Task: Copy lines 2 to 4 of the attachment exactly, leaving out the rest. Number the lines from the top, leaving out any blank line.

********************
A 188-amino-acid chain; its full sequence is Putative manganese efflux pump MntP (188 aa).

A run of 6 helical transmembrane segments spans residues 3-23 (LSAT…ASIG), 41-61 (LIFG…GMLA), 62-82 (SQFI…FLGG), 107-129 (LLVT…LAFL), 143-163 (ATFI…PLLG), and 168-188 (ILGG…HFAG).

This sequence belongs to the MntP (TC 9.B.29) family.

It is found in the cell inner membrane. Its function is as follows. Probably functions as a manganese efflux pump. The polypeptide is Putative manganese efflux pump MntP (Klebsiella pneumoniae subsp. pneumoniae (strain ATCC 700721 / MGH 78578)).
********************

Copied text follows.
A run of 6 helical transmembrane segments spans residues 3-23 (LSAT…ASIG), 41-61 (LIFG…GMLA), 62-82 (SQFI…FLGG), 107-129 (LLVT…LAFL), 143-163 (ATFI…PLLG), and 168-188 (ILGG…HFAG).

This sequence belongs to the MntP (TC 9.B.29) family.

It is found in the cell inner membrane. Its function is as follows. Probably functions as a manganese efflux pump. The polypeptide is Putative manganese efflux pump MntP (Klebsiella pneumoniae subsp. pneumoniae (strain ATCC 700721 / MGH 78578)).